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Globalization: Stiglitz’s Case

The sharecropping system weakens incentives—where they share equally with the landowners, the effects are the same as a 50 percent tax on poor farmers. The IMF rails against high tax rates that are imposed against the rich, pointing out how they destroy incentives, but nary a word is spoken about these hidden taxes…. Land reform represents a fundamental change in the structure of society, one that those in the elite that populates the finance ministries, those with whom the international finance institutions interact, do not necessarily like.

Stiglitz considers, and rejects, the view that these and other choices are the result of a conspiracy between the IMF and powerful interests in the richer countries—a view that is increasingly popular among the anti-globalization protesters who now appear at the IMF’s (and the World Bank’s) meetings. Stiglitz’s view is that in recent decades the IMF “was not participating in a conspiracy, but it was reflecting the interests and ideology of the Western financial community.”

Finally, Stiglitz sees the IMF’s systematic biases as a reflection of a deeper moral failing:

The lack of concern about the poor was not just a matter of views of markets and government, views that said that markets would take care of everything and government would only make matters worse; it was also a matter of values…. While misguidedly working to preserve what it saw as the sanctity of the credit contract, the IMF was willing to tear apart the even more important social contract.

Throughout the book, the sense of moral outrage is evident.

3.

Do Stiglitz’s criticisms hold up?

To begin, it is easy enough to accuse Stiglitz of selective memory. From reading Globalization and Its Discontents, one would never know that the IMF had ever done anything useful. Or that Stiglitz, and his colleagues first at the Council of Economic Advisers and then at the World Bank, had ever gotten anything wrong. Or that those against whom he often argued in the US government—especially at the Treasury, which he continually portrays as complicit in the IMF’s misdeeds, but at the Federal Reserve System too—had ever gotten a question right. (In the book’s sole mention of Alan Greenspan, Stiglitz accuses him of being excessively concerned with inflation to the exclusion of a vigorous expansion that could have otherwise taken place in the US during the Clinton years.)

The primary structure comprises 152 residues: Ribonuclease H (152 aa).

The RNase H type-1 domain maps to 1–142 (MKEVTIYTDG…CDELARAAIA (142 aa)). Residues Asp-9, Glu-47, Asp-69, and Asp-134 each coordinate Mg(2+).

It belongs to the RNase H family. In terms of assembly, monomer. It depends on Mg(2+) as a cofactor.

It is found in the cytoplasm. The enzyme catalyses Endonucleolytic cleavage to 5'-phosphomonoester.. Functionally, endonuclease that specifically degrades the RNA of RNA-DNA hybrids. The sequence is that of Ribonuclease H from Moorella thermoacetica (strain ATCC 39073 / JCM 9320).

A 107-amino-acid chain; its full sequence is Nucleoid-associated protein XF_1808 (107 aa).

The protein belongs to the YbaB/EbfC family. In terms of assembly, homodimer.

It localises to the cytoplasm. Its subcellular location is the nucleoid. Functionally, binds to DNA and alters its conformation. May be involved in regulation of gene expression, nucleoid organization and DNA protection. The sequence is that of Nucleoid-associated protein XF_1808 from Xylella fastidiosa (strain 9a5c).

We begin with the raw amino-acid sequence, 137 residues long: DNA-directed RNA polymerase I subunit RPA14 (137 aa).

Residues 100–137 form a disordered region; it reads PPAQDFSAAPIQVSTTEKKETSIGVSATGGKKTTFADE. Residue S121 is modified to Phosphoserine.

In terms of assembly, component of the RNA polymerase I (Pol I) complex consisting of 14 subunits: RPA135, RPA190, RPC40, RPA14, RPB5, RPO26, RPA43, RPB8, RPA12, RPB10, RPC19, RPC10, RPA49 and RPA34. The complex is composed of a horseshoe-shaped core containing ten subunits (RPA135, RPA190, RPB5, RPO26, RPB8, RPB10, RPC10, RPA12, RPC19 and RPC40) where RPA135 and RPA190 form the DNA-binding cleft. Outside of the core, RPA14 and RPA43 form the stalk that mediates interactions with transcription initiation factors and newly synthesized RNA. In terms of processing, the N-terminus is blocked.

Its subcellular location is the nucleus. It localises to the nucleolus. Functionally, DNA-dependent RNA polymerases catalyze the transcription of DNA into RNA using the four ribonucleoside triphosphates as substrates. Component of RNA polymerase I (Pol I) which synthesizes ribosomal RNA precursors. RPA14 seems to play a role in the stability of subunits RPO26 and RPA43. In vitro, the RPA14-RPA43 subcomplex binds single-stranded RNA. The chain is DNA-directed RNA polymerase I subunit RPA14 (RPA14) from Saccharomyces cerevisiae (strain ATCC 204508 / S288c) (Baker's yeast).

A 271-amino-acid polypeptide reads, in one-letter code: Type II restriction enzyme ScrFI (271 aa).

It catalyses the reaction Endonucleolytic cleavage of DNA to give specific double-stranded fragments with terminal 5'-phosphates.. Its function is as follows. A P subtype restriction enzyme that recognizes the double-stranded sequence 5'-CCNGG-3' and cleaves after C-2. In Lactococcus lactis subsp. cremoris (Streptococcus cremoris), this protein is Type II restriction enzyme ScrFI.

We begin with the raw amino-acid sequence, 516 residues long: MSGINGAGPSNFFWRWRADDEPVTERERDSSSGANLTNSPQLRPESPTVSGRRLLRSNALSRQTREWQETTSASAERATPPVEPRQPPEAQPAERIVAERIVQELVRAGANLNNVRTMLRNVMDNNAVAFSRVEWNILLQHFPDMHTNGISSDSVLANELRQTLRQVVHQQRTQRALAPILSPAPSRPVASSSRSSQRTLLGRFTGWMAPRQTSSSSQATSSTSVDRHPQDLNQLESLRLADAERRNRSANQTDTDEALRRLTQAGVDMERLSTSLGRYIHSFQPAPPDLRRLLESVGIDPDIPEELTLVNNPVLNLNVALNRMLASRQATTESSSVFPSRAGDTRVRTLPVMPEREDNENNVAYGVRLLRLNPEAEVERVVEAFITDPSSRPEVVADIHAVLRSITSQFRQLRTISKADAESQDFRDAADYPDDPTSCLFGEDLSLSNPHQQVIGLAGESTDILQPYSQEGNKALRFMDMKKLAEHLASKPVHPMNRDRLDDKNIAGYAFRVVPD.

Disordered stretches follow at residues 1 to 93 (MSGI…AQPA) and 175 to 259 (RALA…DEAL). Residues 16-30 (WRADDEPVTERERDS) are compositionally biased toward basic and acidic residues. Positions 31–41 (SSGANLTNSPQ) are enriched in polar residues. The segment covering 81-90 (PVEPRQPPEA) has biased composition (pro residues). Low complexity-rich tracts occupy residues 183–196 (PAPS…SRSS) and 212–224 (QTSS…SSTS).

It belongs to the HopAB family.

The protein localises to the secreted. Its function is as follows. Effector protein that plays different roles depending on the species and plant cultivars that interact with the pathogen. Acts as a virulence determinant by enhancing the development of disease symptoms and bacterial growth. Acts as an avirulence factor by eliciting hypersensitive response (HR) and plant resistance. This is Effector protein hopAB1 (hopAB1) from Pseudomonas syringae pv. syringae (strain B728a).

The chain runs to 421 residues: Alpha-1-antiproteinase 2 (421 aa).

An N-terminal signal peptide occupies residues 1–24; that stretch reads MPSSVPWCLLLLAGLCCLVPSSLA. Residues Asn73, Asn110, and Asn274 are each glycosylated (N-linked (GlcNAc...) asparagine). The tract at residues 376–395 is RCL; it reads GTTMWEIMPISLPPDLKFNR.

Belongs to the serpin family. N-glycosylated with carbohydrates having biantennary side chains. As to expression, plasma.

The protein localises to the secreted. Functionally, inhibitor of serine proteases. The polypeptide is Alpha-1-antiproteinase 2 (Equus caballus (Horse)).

One can also disagree with Stiglitz over the consequences of what the IMF plainly did, even including those policies it pursued that most people now agree proved counterproductive. By 2002 the Asian financial crisis of 1997–1998 is receding into the past. While some of the affected countries (most obviously Indonesia) still feel its effects, by now others have made solid recoveries. Stiglitz is right that they have not regained, and probably will not, the rates of growth they achieved before the crisis. But those rapid growth rates may well have been unsustainable in any case. Even in Russia, where per capita income remains well below what it was when the Soviet Union collapsed, and where the IMF pursued the policies toward which Stiglitz is the most scathing, the economic situation looks better today than it did when he was writing his book.

A more fundamental problem, as Stiglitz readily acknowledges, is that we cannot reliably know whether the consequences of the IMF’s policies were worse than whatever the alternative would have been. Many longtime observers of the developing world will notice that Stiglitz rarely mentions economic policy mistakes that poor countries make on their own initiative. Nor does he pay much attention to the large-scale corruption that is endemic in many developing economies—except in the case of corruption in Russia, where he argues that the privatization program pushed by the IMF opened the way for corruption on a historically unprecedented scale. He also never points out that the typical developing country spends far more on its military forces (to fight whom?) than it receives in foreign aid; yet it would seem necessary to take account of such wasteful expenditures, along with graft in all its forms, if one is to give a clear picture of why the nondeveloping economies are not succeeding.